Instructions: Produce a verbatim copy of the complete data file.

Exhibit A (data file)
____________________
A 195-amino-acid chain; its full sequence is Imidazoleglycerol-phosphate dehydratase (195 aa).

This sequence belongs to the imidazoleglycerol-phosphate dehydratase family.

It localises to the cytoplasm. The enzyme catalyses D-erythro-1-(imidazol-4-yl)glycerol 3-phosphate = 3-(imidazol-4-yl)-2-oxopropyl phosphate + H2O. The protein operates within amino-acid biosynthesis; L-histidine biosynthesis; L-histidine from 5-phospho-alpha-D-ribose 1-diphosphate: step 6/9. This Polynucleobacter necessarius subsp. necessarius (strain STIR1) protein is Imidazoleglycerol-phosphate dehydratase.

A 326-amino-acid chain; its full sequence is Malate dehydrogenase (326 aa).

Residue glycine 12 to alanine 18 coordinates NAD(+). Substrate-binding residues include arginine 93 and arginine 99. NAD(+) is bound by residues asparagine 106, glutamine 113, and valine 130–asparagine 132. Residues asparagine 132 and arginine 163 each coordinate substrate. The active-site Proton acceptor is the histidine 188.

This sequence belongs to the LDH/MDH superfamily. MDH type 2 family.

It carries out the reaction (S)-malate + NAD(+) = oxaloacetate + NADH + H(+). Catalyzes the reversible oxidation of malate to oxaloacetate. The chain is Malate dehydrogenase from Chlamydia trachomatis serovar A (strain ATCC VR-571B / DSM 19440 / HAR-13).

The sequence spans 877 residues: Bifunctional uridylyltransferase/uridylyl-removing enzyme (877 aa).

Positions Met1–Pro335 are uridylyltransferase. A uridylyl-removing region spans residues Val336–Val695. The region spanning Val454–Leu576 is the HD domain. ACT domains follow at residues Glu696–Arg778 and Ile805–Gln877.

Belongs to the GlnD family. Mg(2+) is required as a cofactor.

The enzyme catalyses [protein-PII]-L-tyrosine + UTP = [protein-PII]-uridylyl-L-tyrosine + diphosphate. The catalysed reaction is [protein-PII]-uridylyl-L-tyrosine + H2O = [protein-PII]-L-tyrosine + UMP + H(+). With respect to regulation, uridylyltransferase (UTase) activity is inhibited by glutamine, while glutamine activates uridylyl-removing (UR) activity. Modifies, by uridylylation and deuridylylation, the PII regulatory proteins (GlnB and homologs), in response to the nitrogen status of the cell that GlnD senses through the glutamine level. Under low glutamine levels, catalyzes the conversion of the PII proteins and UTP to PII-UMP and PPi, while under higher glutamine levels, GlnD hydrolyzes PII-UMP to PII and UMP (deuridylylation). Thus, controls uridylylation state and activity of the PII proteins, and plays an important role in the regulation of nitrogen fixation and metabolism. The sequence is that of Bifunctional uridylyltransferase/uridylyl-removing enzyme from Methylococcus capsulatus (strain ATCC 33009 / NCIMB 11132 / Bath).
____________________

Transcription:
A 195-amino-acid chain; its full sequence is Imidazoleglycerol-phosphate dehydratase (195 aa).

This sequence belongs to the imidazoleglycerol-phosphate dehydratase family.

It localises to the cytoplasm. The enzyme catalyses D-erythro-1-(imidazol-4-yl)glycerol 3-phosphate = 3-(imidazol-4-yl)-2-oxopropyl phosphate + H2O. The protein operates within amino-acid biosynthesis; L-histidine biosynthesis; L-histidine from 5-phospho-alpha-D-ribose 1-diphosphate: step 6/9. This Polynucleobacter necessarius subsp. necessarius (strain STIR1) protein is Imidazoleglycerol-phosphate dehydratase.

A 326-amino-acid chain; its full sequence is Malate dehydrogenase (326 aa).

Residue glycine 12 to alanine 18 coordinates NAD(+). Substrate-binding residues include arginine 93 and arginine 99. NAD(+) is bound by residues asparagine 106, glutamine 113, and valine 130–asparagine 132. Residues asparagine 132 and arginine 163 each coordinate substrate. The active-site Proton acceptor is the histidine 188.

This sequence belongs to the LDH/MDH superfamily. MDH type 2 family.

It carries out the reaction (S)-malate + NAD(+) = oxaloacetate + NADH + H(+). Catalyzes the reversible oxidation of malate to oxaloacetate. The chain is Malate dehydrogenase from Chlamydia trachomatis serovar A (strain ATCC VR-571B / DSM 19440 / HAR-13).

The sequence spans 877 residues: Bifunctional uridylyltransferase/uridylyl-removing enzyme (877 aa).

Positions Met1–Pro335 are uridylyltransferase. A uridylyl-removing region spans residues Val336–Val695. The region spanning Val454–Leu576 is the HD domain. ACT domains follow at residues Glu696–Arg778 and Ile805–Gln877.

Belongs to the GlnD family. Mg(2+) is required as a cofactor.

The enzyme catalyses [protein-PII]-L-tyrosine + UTP = [protein-PII]-uridylyl-L-tyrosine + diphosphate. The catalysed reaction is [protein-PII]-uridylyl-L-tyrosine + H2O = [protein-PII]-L-tyrosine + UMP + H(+). With respect to regulation, uridylyltransferase (UTase) activity is inhibited by glutamine, while glutamine activates uridylyl-removing (UR) activity. Modifies, by uridylylation and deuridylylation, the PII regulatory proteins (GlnB and homologs), in response to the nitrogen status of the cell that GlnD senses through the glutamine level. Under low glutamine levels, catalyzes the conversion of the PII proteins and UTP to PII-UMP and PPi, while under higher glutamine levels, GlnD hydrolyzes PII-UMP to PII and UMP (deuridylylation). Thus, controls uridylylation state and activity of the PII proteins, and plays an important role in the regulation of nitrogen fixation and metabolism. The sequence is that of Bifunctional uridylyltransferase/uridylyl-removing enzyme from Methylococcus capsulatus (strain ATCC 33009 / NCIMB 11132 / Bath).